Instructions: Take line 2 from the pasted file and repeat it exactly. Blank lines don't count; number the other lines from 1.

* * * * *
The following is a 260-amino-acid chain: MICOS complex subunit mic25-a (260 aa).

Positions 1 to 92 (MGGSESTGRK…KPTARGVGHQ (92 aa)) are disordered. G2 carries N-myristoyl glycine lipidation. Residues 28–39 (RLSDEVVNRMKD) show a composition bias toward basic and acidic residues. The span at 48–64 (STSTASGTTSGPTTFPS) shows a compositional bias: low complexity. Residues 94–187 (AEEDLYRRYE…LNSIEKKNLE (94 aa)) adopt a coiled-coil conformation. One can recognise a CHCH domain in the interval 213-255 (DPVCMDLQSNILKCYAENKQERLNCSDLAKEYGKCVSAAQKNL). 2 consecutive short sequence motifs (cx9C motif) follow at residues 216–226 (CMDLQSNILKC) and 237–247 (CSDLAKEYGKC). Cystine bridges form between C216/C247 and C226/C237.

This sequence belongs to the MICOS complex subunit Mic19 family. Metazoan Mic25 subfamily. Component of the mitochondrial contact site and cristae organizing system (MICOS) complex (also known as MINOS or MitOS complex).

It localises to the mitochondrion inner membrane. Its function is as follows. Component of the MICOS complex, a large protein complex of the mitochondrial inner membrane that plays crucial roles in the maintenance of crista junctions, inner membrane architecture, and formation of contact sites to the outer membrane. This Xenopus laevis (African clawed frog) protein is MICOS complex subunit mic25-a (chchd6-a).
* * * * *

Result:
Positions 1 to 92 (MGGSESTGRK…KPTARGVGHQ (92 aa)) are disordered. G2 carries N-myristoyl glycine lipidation. Residues 28–39 (RLSDEVVNRMKD) show a composition bias toward basic and acidic residues. The span at 48–64 (STSTASGTTSGPTTFPS) shows a compositional bias: low complexity. Residues 94–187 (AEEDLYRRYE…LNSIEKKNLE (94 aa)) adopt a coiled-coil conformation. One can recognise a CHCH domain in the interval 213-255 (DPVCMDLQSNILKCYAENKQERLNCSDLAKEYGKCVSAAQKNL). 2 consecutive short sequence motifs (cx9C motif) follow at residues 216–226 (CMDLQSNILKC) and 237–247 (CSDLAKEYGKC). Cystine bridges form between C216/C247 and C226/C237.